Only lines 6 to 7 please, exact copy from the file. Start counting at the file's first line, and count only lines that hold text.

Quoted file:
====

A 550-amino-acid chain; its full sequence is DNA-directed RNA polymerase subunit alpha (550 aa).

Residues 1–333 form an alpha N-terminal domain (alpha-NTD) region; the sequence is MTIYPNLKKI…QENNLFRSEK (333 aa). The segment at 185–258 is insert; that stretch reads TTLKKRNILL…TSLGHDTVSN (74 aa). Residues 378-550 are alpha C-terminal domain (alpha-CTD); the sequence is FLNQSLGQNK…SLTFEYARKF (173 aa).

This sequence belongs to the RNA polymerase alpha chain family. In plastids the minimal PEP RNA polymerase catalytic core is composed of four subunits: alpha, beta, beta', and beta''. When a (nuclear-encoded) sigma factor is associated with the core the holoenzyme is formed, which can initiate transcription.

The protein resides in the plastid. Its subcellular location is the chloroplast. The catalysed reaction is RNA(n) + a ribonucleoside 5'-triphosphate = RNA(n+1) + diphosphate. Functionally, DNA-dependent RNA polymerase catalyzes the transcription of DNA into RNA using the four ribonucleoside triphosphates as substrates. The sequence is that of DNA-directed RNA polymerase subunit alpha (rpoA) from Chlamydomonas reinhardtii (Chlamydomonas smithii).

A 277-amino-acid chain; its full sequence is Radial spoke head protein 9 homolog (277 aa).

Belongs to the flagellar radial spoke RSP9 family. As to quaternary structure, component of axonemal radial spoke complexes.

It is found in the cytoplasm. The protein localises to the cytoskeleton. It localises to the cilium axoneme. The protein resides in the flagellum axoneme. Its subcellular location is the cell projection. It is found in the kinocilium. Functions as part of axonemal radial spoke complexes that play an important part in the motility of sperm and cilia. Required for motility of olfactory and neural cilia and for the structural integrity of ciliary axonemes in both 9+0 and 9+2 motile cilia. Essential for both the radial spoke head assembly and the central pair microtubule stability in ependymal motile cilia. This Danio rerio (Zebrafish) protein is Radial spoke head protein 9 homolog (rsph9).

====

Belongs to the flagellar radial spoke RSP9 family. As to quaternary structure, component of axonemal radial spoke complexes.

It is found in the cytoplasm. The protein localises to the cytoskeleton. It localises to the cilium axoneme. The protein resides in the flagellum axoneme. Its subcellular location is the cell projection. It is found in the kinocilium. Functions as part of axonemal radial spoke complexes that play an important part in the motility of sperm and cilia. Required for motility of olfactory and neural cilia and for the structural integrity of ciliary axonemes in both 9+0 and 9+2 motile cilia. Essential for both the radial spoke head assembly and the central pair microtubule stability in ependymal motile cilia. This Danio rerio (Zebrafish) protein is Radial spoke head protein 9 homolog (rsph9).